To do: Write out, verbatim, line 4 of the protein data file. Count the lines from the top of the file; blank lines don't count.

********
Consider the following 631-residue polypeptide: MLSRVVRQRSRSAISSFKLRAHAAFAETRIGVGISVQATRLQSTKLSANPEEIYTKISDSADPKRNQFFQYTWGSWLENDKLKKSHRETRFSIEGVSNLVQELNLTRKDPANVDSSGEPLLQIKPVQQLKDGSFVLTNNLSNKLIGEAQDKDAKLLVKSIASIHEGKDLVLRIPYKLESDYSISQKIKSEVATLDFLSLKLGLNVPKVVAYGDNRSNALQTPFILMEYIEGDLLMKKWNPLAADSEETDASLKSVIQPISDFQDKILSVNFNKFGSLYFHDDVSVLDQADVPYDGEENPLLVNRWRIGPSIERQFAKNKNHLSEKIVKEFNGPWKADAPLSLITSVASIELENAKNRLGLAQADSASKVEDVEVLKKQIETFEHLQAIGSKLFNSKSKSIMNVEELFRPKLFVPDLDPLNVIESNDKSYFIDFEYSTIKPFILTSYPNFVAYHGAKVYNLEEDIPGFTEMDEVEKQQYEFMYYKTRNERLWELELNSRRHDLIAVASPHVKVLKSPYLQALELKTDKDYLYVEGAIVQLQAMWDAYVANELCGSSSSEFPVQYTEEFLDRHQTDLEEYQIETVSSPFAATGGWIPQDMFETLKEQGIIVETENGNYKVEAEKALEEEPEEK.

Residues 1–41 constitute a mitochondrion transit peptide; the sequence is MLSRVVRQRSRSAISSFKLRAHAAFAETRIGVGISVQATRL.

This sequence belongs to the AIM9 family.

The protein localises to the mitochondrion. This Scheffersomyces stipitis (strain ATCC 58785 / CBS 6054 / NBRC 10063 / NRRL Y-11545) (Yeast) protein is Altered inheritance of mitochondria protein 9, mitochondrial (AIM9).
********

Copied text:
The protein localises to the mitochondrion. This Scheffersomyces stipitis (strain ATCC 58785 / CBS 6054 / NBRC 10063 / NRRL Y-11545) (Yeast) protein is Altered inheritance of mitochondria protein 9, mitochondrial (AIM9).